The Pie’s the Limit

By Lisa Cavanaugh

Selling or buying a house around the holidays can present its own set of problems, especially if you are committed to hosting a family celebration.  How can you prepare and serve a grand meal if your kitchenware is in still in boxes or you’re having a showing just days later? Tina Sachs, a Coldwell Banker agent in Newton, recommends making it as easy as possible on yourself by choosing ready made food in re-heatable containers, or prepping your own favorite recipes ahead of time and freezing them. “Even if much of your cookware and china is packed away, you will still have your appliances,”  says Sachs, “so you can heat up everything you need for a holiday dinner. I’ve done it a thousand times myself, moving or not. It makes for a stress-free holiday.”

She also suggests opting for festive disposable dinnerware. “Choose some nice paper table cloths, nice quality plastic silverware. Put out pitchers of water, some fine wines. You can make it beautiful, and then when the party’s over everything can go in the trash and you will be ready for the next open house with your realtor.”

Sachs regularly advises her selling clients that in the months before a move they should pack up most of their personal items. “I tell people, keep one fry pan and one soup pot, and act as if you are on vacation. Once you eliminate a lot of the extra things your home will feel much more spacious.” Sachs suggests asking your moving company if they provide storage for a period of time for the bulk of your belongings. “Whatever you don’t need, just pack it and get it out, because houses look amazing with nothing in them.”

As someone who typically hosts large family gatherings, (“We have an open plan house that is good for parties, so I always have a ton of company for the holidays,”) Sachs relies on the convenience of precooked food. Some of her favorite pre-made items are delicious pies from Pie in the Sky, a program from the Boston based non-profit Community Servings.  For 27 years this annual Thanksgiving bake sale has recruited generous restaurants, bakeries, caterers, and hotels to make and donate thousands of pies that hundreds of volunteers then sell to family, friends, and colleagues. The proceeds from the pie sales go directly toward providing medically tailored, made-from-scratch meals for thousands of individuals and families who are too sick to shop or cook for themselves.

“I’ve been doing Pie in the Sky for fifteen years and it is such an amazing thing. We are brokers for the pies, and then everyone who bought them comes to our office to pick them up on the Wednesday before Thanksgiving. It’s a really fun day to be part of, so lots of our brokers like to work in the office that day.”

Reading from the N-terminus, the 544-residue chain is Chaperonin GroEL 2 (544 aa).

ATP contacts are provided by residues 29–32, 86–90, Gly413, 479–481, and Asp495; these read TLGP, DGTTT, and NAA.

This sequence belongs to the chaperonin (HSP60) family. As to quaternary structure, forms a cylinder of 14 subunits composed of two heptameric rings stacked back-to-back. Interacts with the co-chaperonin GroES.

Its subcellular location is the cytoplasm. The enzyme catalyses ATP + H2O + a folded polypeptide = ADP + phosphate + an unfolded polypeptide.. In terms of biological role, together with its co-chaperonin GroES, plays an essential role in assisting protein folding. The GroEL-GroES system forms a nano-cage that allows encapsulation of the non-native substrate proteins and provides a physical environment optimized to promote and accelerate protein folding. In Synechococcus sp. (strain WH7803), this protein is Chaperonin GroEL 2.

Coldwell Banker offers so much support to Pie in the Sky thanks to Mark Lippolt, who is Assistant Manager at Coldwell Banker Residential Brokerage | The Hammond Group in Chestnut Hill. Lippolt previously served on the Board of Directors of Community Servings, including six years as Board Chair, and was instrumental in connecting his two organizations. “For over 20 years, agents have served as sales people for Pie in the Sky pies and the Coldwell offices have been pie distribution locations. It is a great way to use our brick and mortar business to give back to the community.”

He also points out that, as Community Servings doesn’t have a huge marketing budget of their own, utilizing a couple of hundred skilled and experienced salespeople to share their mission is a huge advantage. “Coldwell Banker agents become ambassadors for Pie in the Sky throughout our community. And the agency helps with logistics as well. It is so much easier for folks to swing by their local Coldwell Banker office on the day before Thanksgiving to pick up their pies.”

Lippolt mentions that his location is situated across the street from a Fire Station, and that on occasion when a pie isn’t picked up – because people’s travel plans get changed for example – his team makes arrangements to donate those to the firemen.” It is not uncommon for Coldwell offices to plan ahead how to share unclaimed pies with their own neighborhoods,” he says. “I think about the whole program as something like, two generations ago, you would bring a casserole over to a sick neighbor to help out. Community Servings is doing that, with Coldwell Banker’s help, on a grand scale.”

At $30 per pie, Pie in the Sky is the largest annual fundraiser for Community Servings, whose original mission was focused on supplying nutritious meals to people living with HIV/AIDS who couldn’t shop or cook for themselves, has now evolved to serving medically tailored meals for over 35 different illnesses.  “They included additional illness categories about fifteen years ago, and the only requirement to receive meals is a doctor’s certification,” says Lippolt. “The agency feeds not only the person who is sick, but also children, spouses and caregivers living in the home. It is the only agency of its kind north of New York City.”

Trying not to be too burdensome on all the generous volunteer bakers, pie choices have been limited to four popular flavors: apple, pecan, pumpkin and sweet potato. The geographical range for Pie in Sky goes as far west as Worcester, up to the New Hampshire border and down to the South shore, and Lippolt himself has been a pie seller for a dozen years. “There are friendly competitions to see who can sell the most pies each Thanksgiving”  he says, “It’s just a great way to help people who really need support all year long.”

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